PLEDGE NOW
Here and Now with Robin Young and Jeremy Hobson
Public radio's live
midday news program
With sponsorship from
Mathworks - Accelerating the pace of engineering and science
Accelerating the pace
of engineering and science
Thursday, August 9, 2012

The Real Problem With The Civilian-Military Gap

Secretary of State Hillary Rodham Clinton speaks to reporters about the Nuclear Posture Review as Chairman of the Joint Chiefs of Staff Adm. Michael Mullen and Defense Secretary Robert Gates look on, at the Pentagon in 2010. (AP Photo/Charles Dharapak)

Secretary of State Hillary Rodham Clinton speaks to reporters about the Nuclear Posture Review as Chairman of the Joint Chiefs of Staff Adm. Michael Mullen and Defense Secretary Robert Gates look on, at the Pentagon in 2010. (AP Photo/Charles Dharapak)

The civilian-military gap is real and our guest says it affects the relationship between the White House and the Pentagon and can lead to bad policies and incoherent strategies. The gap affects decision-making in Washington because some senior civilians in the White House don’t understand the structure of the military. While at the Pentagon, some senior military officers forget there’s any other way to run an organization.

Robert Gates, when he was Secretary of Defense, warned of the growing disconnect between the military and the rest of the country’s population. Gates told students at Duke University that serving in the military is, increasingly, something “other people to do.”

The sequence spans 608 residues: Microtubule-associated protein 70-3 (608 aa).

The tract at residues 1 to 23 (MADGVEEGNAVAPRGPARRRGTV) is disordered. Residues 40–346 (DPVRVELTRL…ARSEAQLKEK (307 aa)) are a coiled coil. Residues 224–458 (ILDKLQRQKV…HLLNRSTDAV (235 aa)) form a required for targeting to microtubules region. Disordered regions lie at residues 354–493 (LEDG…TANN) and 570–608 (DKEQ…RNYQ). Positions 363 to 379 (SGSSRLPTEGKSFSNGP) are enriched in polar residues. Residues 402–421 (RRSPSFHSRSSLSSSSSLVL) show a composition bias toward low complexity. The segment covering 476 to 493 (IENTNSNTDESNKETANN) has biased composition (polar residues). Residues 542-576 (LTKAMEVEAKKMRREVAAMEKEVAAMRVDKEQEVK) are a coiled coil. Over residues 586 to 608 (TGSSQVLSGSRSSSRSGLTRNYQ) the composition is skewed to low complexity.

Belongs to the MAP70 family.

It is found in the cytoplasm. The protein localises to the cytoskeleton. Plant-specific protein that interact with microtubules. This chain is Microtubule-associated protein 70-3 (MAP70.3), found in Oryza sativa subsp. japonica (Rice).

Rosa Brooks is a law professor at Georgetown University and a former senior adviser at the U.S. State Department. Brooks writes in Foreign Policy Magazine  that working together should have inspired familiarity, not contempt. But during her time at the Pentagon and the State Department, “I watched numerous interagency discussion devolve into exercises in mutual misunderstanding and frustration.”

Guest:

  • Rosa Brooks, law professor at Georgetown University

Please follow our community rules when engaging in comment discussion on this site.
Robin and Jeremy

Robin Young and Jeremy Hobson host Here & Now, a live two-hour production of NPR and WBUR Boston.

June 6 Comment

Introducing A New Here & Now Website

Coming June 9, 2016, Here & Now listeners and visitors will experience our stories and journalism online in a whole new way.

June 3 Comment

Teenagers Create Impromptu Exhibit At San Francisco Museum Of Modern Art

As the pair toured the museum, they wondered if they could do better. So 16-year-old Kevin Nguyen decided to get creative.

June 3 3 Comments

‘Silver Linings Playbook’ Author Explores Conformity, Mental Health In New Teen Novel

Matthew Quick published his fourth young adult book, "Every Exquisite Thing," this week.

June 2 13 Comments

Do Meal Kits Provide Great Taste Along With Convenience?

Resident chef Kathy Gunst tested a multitude of meal kits, and gives co-host Jeremy Hobson the inside scoop.